Becoming a 48-Year-Old Grad Student

 ”At 48, I decided I wanted to start my own business, so I enrolled in Columbia University’s Graduate School of Business and received my MBA in finance. One of my major messages to women is that they must learn finance in order to get to the top.”

After graduate school, I started Regent Capital with two investment bankers and realized I much preferred running a business to being a minority investor. I began hearing women complain about the clothes that are available in stores today – that there isn’t much choice, and even though I had decided to retire, became inspired to start my own line.”

Taking Risks

 ”I financed the business with my own money, and at 58 years old invested a significant part of my net worth. That’s pretty risky, but I wanted to get the business up and running. Women-owned businesses receive less than six percent of venture capital in part because high tech and biotech companies receive over 65 percent of all private equity. The risk is high, so the reward has to be high as well.”

Realizing Revenues

 ”We launched the business in 2003 and the first year brought in a million dollars in revenues. We plan to almost triple that this year. The approach I took was to develop a really strong product and then expand the business. I wanted to make sure we could deliver the best quality and fit.”

Building the Right Network

“I knew the industry and had the network – those are the most important things. Growing up in a small town in Mississippi, I did not come from a highly connected background. You don’t have to go to Harvard or start with access to well connected people to be successful. Developing your network is critical – it’s who you know first and then what you know. A life-changing event for me was joining the Committee of 200, an organization of pre-eminent businesswomen, and the Young Presidents’ Organization because they expanded my network dramatically.”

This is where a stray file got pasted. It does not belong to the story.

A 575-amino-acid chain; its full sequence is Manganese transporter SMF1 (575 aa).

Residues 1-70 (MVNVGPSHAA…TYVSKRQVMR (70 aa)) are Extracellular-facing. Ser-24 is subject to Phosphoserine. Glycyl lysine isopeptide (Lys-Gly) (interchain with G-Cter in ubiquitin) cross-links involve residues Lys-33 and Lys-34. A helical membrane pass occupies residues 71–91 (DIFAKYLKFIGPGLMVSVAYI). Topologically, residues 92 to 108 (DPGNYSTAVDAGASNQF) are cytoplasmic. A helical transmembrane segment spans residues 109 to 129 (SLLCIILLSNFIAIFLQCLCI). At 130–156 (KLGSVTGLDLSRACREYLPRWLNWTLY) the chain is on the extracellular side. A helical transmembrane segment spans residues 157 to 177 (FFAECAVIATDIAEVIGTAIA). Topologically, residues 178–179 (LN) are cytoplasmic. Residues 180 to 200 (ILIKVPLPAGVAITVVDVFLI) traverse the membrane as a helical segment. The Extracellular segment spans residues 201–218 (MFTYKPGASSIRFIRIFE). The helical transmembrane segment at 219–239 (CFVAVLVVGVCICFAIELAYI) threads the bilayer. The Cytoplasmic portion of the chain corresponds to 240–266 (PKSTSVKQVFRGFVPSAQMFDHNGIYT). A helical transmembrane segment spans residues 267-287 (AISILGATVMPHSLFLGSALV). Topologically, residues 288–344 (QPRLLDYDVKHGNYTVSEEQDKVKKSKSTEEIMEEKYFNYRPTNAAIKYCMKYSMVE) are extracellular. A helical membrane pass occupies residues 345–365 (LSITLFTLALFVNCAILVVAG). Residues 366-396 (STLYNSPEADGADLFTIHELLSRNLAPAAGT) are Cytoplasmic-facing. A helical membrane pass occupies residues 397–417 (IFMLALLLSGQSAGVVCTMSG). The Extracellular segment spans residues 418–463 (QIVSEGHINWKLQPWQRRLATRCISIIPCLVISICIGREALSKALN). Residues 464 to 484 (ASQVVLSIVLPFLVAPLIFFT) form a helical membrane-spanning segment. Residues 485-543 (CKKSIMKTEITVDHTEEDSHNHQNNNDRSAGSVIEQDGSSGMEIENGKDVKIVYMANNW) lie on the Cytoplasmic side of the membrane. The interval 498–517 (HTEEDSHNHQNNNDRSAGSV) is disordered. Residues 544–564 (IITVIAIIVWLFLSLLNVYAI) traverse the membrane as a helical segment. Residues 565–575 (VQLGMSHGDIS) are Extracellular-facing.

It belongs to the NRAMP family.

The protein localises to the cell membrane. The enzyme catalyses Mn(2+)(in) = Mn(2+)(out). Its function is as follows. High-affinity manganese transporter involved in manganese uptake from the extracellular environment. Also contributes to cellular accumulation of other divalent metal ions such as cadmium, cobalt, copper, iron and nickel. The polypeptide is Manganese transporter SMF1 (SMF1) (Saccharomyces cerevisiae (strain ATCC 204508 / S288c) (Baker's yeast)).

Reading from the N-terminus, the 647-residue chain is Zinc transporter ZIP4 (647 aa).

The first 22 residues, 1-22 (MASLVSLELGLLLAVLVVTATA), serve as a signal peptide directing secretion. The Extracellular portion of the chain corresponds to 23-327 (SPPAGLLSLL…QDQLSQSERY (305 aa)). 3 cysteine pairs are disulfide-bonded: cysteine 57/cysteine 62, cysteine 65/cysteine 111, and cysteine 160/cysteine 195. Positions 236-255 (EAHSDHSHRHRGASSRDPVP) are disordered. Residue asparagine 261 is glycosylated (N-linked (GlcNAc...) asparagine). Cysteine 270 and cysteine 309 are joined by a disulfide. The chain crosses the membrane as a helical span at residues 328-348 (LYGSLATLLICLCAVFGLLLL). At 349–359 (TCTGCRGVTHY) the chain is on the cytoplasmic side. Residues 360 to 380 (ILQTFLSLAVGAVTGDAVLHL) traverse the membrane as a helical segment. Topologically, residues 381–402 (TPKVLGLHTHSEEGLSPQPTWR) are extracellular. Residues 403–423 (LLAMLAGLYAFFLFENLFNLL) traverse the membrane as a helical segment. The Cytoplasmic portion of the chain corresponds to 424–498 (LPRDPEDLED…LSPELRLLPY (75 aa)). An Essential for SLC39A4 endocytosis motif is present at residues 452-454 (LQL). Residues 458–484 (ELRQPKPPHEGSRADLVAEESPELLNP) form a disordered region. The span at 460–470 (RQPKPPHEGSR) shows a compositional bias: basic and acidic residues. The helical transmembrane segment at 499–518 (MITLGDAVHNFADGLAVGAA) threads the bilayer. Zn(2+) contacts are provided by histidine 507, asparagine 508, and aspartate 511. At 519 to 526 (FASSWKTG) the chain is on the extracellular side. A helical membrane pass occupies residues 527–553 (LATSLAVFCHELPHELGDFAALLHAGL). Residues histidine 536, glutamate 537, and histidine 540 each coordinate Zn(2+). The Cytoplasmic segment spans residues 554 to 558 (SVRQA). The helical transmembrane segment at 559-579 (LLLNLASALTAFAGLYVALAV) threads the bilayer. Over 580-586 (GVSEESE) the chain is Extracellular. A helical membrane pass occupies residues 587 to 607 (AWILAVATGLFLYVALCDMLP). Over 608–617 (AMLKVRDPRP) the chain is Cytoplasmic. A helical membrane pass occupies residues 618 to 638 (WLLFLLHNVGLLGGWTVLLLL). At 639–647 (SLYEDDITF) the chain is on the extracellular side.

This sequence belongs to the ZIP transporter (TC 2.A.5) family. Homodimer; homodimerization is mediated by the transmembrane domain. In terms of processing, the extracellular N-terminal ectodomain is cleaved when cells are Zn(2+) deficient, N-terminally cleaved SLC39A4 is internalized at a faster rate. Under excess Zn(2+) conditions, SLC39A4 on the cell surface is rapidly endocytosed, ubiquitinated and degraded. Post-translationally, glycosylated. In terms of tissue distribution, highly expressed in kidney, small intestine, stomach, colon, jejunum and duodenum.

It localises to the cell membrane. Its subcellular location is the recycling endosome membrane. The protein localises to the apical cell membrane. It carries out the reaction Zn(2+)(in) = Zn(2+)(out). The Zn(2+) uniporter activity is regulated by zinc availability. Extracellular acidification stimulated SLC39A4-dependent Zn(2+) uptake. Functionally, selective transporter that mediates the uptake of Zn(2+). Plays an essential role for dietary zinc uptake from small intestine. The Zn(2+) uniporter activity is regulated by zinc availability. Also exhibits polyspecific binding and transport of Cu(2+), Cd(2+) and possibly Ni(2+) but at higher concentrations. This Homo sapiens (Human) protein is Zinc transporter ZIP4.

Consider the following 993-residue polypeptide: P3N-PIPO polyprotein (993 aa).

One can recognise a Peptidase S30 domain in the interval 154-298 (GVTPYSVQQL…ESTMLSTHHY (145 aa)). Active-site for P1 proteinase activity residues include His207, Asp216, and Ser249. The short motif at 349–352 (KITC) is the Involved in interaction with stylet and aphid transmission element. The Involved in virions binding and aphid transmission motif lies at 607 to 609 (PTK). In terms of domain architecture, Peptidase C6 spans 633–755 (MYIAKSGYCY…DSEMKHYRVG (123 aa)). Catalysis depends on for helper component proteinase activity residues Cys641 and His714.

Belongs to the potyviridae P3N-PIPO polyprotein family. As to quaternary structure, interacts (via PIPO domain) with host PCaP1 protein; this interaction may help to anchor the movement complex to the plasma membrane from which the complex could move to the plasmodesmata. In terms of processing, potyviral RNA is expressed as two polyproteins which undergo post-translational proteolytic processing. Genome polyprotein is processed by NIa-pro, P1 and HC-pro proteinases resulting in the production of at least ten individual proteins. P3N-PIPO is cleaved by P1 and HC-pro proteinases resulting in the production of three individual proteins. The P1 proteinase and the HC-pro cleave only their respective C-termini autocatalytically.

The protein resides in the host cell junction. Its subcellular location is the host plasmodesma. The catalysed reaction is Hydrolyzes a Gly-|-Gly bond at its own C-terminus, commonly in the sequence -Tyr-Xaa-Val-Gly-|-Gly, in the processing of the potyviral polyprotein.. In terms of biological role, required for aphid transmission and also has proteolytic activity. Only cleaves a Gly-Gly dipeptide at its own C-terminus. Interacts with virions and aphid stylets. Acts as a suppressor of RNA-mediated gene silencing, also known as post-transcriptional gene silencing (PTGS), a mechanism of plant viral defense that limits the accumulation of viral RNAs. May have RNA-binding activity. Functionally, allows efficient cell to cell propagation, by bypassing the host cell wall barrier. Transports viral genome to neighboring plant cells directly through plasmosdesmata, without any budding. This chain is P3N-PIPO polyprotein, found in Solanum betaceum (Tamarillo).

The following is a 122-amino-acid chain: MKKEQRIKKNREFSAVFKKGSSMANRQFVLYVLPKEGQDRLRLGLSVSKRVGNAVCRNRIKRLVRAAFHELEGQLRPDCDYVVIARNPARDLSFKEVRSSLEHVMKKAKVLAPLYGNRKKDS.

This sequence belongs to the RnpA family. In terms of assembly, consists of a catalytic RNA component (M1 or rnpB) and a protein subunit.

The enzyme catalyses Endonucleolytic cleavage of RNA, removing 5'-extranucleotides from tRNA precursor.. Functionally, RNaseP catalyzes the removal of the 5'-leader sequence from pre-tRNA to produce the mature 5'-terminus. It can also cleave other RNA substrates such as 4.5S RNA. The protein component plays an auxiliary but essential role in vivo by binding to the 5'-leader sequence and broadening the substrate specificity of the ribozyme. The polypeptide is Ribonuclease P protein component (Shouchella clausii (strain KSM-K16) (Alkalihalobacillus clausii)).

Getting Personal

“At 58, I am a newlywed. My husband, an anti-trust lawyer, lives in Washington and I live in New York. We both love what we do and wouldn’t dream of giving up our careers. It is important to make the time we have together very special. I enjoy skiing, exploring the outdoors, cooking, entertaining and reading.”

Words of Advice

“If you think you want to start a business, you must first do something you never dreamed you could do, like climb Mount Kilimanjaro. Building a successful business will be more difficult and take much longer than getting to the top of the highest peak in Africa.” The Lesson: You can do anything: Just breathe deeply and just keep putting one foot in front of the other.” McLemore climbed Mount Kilimanjaro in 1997.

For more information on Nina McLemore and to browse her collection, visit www.ninamclemore.com.